THE discovery of large paw prints on a Humevale property has sparked speculation of panthers living in the Whittlesea bush.
The indentations, about 100mm in diameter and resembling big cat prints, were found in the driveway of Colin Hill’s home, invigorating Whittlesea’s own big cat legend.
“There was a set of tracks at the bottom of the driveway that crossed the yard and disappeared down into the valley,” Mr Hill said last week. “They were definitely a cat print and were as big as my fist. Judging by the size, I’d say they had to belong to a 50-80kg animal.”
It was not the first time Mr Hill had come across such tracks.
“Before the bushfires, I found another set of tracks down near a dam on the next property,” he said. Those prints were photographed, but the pictures were destroyed in the Black Saturday bushfires.
Mr Hill said they resembled the prints of a large cat with long claws. “The animal has used its claws to help lift itself out of the mud and the prints were unmistakable,” he said.
Two years ago, he shot and killed a small jet black animal with yellow eyes which he believed at the time to be a feral cat. Now he said it might have been a panther cub.
“At the time I didn’t even think about it, but I’ve never seen a cat with yellow eyes,” he said.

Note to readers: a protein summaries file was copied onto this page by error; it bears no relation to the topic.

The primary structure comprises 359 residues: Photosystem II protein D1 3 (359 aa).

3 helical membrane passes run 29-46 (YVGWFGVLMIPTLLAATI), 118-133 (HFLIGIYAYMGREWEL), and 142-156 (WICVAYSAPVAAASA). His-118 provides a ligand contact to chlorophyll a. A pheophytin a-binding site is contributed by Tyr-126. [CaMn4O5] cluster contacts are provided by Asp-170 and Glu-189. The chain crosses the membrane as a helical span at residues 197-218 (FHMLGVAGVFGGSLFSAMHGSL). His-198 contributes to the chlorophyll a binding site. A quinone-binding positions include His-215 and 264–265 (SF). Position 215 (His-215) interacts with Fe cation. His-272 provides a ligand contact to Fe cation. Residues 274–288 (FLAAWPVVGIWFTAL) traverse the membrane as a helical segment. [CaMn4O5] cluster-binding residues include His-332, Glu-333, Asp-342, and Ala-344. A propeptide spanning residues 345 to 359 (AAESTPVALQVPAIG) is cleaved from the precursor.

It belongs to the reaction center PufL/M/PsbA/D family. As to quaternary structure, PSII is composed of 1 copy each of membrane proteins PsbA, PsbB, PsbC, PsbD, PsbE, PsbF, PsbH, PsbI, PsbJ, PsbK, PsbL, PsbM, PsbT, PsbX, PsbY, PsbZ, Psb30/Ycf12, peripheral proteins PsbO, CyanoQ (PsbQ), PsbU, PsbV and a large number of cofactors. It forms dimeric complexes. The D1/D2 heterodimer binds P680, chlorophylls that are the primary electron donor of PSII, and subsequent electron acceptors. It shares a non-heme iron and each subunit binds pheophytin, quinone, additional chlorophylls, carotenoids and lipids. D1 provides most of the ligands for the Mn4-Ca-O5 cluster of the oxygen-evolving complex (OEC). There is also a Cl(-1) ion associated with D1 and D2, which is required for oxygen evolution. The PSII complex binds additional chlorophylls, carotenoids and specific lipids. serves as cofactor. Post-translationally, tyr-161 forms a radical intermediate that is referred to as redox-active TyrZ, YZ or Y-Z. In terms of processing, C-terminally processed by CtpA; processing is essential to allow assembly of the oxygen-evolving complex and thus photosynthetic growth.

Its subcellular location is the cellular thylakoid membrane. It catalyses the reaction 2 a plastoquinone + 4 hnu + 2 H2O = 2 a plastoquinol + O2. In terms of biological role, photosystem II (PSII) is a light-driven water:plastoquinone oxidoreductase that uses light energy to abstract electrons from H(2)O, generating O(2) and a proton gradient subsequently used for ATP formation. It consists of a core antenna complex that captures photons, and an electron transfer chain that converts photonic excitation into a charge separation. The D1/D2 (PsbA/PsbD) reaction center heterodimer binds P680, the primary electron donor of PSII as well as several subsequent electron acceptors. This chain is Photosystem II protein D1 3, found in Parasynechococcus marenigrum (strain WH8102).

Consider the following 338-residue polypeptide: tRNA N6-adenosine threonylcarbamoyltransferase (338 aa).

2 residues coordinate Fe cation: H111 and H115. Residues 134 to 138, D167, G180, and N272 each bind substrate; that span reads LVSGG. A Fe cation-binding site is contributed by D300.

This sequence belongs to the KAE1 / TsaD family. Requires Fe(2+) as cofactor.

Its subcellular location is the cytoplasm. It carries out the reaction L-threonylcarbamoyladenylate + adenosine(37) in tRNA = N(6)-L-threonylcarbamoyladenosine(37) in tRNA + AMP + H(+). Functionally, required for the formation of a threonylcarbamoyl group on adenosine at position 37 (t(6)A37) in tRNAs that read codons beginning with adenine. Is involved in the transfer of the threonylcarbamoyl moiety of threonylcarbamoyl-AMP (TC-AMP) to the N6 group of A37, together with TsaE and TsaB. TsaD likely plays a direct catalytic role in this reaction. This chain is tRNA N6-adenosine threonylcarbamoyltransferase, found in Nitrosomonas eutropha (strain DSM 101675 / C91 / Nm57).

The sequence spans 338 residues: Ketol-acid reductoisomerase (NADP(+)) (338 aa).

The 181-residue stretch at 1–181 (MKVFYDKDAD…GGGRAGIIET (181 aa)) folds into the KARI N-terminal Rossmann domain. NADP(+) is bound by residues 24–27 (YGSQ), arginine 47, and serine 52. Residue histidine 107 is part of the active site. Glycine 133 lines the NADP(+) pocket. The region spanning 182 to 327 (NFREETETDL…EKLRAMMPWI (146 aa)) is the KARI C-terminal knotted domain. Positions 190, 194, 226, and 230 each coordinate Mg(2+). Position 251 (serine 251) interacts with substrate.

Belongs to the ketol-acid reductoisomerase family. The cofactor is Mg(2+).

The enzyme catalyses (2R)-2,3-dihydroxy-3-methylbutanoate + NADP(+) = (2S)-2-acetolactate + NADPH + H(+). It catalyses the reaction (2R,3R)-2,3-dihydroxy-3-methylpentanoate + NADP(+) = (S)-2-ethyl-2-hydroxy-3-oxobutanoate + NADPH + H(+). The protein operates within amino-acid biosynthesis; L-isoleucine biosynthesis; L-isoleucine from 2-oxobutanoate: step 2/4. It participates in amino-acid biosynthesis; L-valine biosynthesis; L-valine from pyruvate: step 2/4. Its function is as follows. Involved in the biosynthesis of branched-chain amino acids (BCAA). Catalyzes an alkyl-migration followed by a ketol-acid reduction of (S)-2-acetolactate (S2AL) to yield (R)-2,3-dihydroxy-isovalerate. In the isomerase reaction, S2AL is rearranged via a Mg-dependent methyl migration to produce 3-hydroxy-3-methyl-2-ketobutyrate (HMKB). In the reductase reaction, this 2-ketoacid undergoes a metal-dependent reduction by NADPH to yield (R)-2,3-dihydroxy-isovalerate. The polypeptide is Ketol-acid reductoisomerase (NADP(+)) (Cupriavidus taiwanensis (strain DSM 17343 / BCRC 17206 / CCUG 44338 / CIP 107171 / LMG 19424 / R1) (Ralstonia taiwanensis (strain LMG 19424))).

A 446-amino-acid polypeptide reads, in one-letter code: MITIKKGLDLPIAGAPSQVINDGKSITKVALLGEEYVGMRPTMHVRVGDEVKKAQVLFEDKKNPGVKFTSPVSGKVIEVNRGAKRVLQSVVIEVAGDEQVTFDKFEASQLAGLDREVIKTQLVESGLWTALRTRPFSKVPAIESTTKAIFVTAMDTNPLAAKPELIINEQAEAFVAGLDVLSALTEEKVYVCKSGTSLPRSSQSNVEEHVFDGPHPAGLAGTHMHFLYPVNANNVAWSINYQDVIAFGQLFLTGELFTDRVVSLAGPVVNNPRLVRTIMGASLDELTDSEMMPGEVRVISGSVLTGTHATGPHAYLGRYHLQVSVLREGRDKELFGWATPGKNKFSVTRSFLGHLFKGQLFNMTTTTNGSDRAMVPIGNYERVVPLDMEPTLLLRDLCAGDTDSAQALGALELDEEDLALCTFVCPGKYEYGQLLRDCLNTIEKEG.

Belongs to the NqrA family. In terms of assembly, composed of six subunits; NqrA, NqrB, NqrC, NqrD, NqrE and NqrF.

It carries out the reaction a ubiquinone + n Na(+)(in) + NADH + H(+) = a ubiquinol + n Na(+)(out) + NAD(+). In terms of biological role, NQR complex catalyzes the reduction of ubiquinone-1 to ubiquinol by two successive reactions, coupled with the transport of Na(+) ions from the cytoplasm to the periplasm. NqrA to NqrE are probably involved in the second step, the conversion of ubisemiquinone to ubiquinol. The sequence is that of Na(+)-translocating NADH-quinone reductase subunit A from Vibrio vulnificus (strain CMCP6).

“After seeing the tracks, I wonder if it had been something else.”
Victorian big cat enthusiast John Turner said it was difficult to determine what had made the prints.
“They are interesting but not definitive,” he said, adding that they might have come from a large dog.
Mr Hill was convinced they were not from a dog.
Mr Turner has been attempting to uncover the big cat myth for 25 years and runs the website bigcatsvic.com.au, dedicated to Victorian sightings.
He said there had been a number of big cat sightings in the Whittlesea area in the past five years.
Most sightings described a jet black leopard-sized creature with yellow eyes in or around farmland or on roadsides.
The big cat theory is one that is common throughout Victoria, with about 400 reported sightings in the past five years.
Some believe the creatures are offspring of black panthers brought over by US soldiers during World War II as mascots that escaped into the bush.
Others think they may be an unindentified Australian predatory cat.
Many discount the big cat theory entirely, claiming the creatures could simply be feral cats or black wallabies.